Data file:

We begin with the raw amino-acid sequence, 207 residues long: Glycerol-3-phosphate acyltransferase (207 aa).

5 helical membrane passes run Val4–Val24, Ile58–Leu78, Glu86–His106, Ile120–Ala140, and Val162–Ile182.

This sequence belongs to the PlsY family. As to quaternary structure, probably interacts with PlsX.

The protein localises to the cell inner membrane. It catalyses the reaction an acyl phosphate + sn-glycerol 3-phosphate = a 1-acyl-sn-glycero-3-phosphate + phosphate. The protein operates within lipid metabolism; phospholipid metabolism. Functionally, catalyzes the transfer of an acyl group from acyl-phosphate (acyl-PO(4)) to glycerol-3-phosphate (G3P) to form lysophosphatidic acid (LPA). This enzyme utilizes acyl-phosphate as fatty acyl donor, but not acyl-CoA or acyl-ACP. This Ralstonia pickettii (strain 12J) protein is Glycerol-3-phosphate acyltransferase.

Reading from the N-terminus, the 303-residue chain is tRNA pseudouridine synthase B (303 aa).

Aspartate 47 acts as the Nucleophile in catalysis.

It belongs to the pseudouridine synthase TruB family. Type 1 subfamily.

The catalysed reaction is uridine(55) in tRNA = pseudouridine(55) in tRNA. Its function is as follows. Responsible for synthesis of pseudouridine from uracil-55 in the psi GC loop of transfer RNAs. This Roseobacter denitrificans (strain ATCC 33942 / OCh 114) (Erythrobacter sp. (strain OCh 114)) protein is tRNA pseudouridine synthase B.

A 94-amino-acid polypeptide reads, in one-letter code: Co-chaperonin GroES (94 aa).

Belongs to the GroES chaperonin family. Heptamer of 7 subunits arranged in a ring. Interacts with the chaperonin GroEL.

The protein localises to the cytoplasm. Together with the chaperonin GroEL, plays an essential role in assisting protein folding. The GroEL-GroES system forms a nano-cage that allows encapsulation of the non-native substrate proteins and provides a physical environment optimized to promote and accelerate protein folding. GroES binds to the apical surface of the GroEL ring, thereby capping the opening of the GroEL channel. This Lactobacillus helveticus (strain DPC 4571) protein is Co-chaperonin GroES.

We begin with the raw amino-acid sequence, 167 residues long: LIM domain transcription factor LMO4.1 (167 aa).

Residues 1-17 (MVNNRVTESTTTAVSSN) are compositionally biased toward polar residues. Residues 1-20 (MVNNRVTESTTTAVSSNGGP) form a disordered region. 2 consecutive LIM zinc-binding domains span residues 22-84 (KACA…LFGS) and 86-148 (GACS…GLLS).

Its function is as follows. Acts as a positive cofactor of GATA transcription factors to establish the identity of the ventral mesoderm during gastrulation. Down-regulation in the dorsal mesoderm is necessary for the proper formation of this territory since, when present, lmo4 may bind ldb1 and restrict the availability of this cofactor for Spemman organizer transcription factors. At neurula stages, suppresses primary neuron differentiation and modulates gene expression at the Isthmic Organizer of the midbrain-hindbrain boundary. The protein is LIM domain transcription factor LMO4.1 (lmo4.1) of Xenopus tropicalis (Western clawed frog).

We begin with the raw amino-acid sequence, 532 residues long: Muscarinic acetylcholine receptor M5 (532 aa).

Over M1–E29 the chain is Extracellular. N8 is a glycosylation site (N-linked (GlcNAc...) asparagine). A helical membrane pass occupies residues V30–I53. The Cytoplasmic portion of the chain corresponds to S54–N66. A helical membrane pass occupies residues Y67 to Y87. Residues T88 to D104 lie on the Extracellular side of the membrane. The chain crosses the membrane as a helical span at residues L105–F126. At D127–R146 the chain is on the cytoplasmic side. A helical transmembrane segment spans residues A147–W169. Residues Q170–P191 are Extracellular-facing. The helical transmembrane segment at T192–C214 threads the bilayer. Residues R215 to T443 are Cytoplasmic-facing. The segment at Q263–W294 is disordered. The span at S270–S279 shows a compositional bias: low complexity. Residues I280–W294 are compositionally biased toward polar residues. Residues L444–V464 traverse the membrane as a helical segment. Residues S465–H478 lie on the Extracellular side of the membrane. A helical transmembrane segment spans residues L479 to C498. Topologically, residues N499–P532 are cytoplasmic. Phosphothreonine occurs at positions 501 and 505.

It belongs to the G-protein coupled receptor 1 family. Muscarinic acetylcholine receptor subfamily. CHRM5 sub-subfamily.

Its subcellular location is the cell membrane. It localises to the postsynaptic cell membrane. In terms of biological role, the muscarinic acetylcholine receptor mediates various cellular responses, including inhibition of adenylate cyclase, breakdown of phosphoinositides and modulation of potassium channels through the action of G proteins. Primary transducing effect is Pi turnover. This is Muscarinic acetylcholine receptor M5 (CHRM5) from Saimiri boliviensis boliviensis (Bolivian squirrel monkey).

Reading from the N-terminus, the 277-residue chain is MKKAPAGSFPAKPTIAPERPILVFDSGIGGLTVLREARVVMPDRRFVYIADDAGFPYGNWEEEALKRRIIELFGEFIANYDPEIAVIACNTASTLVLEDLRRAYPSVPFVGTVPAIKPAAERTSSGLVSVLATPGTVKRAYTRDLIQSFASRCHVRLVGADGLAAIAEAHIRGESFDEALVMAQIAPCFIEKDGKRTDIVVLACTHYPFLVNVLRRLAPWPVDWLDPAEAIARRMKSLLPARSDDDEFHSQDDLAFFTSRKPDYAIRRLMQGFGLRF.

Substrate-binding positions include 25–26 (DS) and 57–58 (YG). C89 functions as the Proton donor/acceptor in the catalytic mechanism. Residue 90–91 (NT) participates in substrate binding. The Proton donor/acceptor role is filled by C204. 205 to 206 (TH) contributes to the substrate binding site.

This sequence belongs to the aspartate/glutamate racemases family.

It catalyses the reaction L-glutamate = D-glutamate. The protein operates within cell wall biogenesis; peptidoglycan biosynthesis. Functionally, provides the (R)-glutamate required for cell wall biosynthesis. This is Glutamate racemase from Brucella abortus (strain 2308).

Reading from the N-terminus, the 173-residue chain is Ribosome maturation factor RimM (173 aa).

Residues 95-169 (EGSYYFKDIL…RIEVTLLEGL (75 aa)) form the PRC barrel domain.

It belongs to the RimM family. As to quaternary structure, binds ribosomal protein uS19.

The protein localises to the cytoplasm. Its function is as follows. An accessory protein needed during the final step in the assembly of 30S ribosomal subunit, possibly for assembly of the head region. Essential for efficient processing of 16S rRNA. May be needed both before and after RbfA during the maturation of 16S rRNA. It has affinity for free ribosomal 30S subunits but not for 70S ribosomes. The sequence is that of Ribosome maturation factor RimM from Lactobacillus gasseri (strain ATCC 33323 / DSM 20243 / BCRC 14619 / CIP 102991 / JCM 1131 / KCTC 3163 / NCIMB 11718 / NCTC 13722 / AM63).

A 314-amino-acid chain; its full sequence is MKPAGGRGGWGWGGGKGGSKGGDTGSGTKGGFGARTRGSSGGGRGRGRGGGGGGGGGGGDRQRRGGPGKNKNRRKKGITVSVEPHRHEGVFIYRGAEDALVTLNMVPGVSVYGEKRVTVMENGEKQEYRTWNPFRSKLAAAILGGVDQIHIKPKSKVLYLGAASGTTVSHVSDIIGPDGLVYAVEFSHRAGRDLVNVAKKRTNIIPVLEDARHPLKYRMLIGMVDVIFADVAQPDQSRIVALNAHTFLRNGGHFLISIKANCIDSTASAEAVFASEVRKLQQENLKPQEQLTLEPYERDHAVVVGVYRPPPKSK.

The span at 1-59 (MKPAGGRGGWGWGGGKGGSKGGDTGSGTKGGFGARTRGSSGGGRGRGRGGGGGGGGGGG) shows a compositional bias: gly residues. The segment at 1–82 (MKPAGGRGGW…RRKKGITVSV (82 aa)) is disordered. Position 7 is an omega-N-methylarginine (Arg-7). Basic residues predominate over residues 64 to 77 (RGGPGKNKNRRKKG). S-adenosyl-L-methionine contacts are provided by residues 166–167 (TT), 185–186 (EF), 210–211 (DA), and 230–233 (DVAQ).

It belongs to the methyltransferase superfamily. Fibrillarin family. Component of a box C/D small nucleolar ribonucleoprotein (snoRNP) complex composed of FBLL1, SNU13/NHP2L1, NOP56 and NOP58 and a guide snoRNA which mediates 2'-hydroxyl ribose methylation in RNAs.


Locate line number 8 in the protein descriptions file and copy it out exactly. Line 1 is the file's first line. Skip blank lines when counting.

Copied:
The catalysed reaction is uridine(55) in tRNA = pseudouridine(55) in tRNA. Its function is as follows. Responsible for synthesis of pseudouridine from uracil-55 in the psi GC loop of transfer RNAs. This Roseobacter denitrificans (strain ATCC 33942 / OCh 114) (Erythrobacter sp. (strain OCh 114)) protein is tRNA pseudouridine synthase B.